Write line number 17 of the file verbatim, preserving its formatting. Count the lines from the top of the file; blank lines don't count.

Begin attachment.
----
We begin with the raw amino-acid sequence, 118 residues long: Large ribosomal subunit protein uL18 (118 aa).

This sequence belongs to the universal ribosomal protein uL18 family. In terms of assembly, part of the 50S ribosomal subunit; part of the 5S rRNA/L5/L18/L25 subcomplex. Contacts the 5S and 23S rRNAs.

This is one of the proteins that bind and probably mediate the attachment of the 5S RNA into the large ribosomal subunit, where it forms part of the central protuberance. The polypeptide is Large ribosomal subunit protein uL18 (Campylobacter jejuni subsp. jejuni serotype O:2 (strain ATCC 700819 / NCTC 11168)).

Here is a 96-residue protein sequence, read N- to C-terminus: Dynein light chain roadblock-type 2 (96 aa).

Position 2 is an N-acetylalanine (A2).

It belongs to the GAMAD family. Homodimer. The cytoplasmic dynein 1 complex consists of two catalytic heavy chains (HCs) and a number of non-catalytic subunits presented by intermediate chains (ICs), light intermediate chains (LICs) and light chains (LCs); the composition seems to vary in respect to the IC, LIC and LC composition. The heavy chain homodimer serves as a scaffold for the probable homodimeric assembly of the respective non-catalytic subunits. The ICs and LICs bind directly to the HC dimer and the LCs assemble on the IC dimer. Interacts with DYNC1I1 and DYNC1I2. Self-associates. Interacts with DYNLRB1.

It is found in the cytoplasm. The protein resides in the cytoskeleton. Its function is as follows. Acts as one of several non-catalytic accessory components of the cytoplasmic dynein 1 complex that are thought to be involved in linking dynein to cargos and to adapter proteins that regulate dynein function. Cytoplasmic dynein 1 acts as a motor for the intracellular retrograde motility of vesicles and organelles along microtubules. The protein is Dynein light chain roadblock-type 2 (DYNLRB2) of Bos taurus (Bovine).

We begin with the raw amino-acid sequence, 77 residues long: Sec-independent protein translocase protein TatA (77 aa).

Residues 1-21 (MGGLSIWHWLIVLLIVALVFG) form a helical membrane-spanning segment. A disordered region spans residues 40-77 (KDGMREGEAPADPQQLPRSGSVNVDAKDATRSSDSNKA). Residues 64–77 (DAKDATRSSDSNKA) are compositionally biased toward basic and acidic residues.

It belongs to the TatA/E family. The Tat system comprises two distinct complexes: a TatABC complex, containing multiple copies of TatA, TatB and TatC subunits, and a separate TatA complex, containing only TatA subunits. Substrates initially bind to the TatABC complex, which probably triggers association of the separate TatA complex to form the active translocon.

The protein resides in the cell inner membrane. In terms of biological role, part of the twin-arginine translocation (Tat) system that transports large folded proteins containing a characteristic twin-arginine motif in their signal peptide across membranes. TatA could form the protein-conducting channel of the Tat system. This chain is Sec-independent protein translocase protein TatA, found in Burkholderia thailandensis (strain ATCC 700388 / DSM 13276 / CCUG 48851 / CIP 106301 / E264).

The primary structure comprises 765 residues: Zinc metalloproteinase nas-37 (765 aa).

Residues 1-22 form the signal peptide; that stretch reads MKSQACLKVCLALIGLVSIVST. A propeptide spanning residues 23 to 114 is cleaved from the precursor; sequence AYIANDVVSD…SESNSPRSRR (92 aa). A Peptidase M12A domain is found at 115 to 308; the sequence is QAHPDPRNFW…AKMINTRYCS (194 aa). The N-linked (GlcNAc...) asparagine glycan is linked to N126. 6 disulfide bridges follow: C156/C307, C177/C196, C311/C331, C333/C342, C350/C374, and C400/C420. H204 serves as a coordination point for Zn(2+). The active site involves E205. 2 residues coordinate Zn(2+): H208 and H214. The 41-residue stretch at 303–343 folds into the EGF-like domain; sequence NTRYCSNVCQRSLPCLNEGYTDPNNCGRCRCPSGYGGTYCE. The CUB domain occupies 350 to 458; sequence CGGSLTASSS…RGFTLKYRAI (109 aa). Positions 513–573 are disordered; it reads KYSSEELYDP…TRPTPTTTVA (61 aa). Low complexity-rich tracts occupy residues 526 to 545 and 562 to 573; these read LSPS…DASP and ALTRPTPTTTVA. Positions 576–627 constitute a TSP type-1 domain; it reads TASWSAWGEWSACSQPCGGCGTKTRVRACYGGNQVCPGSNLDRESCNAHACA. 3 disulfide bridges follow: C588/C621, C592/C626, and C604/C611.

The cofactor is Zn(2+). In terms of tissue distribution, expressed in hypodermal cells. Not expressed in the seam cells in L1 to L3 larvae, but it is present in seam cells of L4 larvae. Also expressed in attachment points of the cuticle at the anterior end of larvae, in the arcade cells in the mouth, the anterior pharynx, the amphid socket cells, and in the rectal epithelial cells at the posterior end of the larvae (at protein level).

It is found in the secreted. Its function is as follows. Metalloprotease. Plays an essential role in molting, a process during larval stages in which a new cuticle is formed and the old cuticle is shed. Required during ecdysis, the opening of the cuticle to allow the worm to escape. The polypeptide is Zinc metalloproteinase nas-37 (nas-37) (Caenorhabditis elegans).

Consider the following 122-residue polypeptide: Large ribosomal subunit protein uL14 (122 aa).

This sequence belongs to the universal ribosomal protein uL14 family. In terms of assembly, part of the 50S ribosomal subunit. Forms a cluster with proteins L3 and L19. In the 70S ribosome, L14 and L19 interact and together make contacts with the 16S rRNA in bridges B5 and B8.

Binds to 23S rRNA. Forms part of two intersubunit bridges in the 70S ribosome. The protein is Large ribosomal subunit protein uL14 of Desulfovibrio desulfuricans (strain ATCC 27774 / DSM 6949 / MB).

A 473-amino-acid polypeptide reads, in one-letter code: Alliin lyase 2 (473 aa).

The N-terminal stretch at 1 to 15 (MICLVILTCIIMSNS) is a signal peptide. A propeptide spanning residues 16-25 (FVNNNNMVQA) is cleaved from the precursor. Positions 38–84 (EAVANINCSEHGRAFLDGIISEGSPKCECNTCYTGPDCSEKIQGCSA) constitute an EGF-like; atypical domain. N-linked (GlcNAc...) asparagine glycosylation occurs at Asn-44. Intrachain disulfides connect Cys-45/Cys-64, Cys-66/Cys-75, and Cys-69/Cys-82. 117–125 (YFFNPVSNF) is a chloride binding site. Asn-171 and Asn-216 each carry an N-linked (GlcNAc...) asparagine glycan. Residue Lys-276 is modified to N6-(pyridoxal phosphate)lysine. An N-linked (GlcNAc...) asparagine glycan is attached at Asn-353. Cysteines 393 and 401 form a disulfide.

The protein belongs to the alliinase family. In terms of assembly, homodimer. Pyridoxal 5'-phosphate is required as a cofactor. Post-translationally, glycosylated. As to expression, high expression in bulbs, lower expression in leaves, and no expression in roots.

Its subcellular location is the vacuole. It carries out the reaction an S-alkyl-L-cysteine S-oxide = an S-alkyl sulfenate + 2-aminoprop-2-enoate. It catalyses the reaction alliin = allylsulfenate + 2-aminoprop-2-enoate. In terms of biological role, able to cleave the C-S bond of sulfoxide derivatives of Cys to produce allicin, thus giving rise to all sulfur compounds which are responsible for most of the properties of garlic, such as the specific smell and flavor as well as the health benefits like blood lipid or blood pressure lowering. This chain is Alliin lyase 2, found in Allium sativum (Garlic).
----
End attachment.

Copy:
This sequence belongs to the universal ribosomal protein uL14 family. In terms of assembly, part of the 50S ribosomal subunit. Forms a cluster with proteins L3 and L19. In the 70S ribosome, L14 and L19 interact and together make contacts with the 16S rRNA in bridges B5 and B8.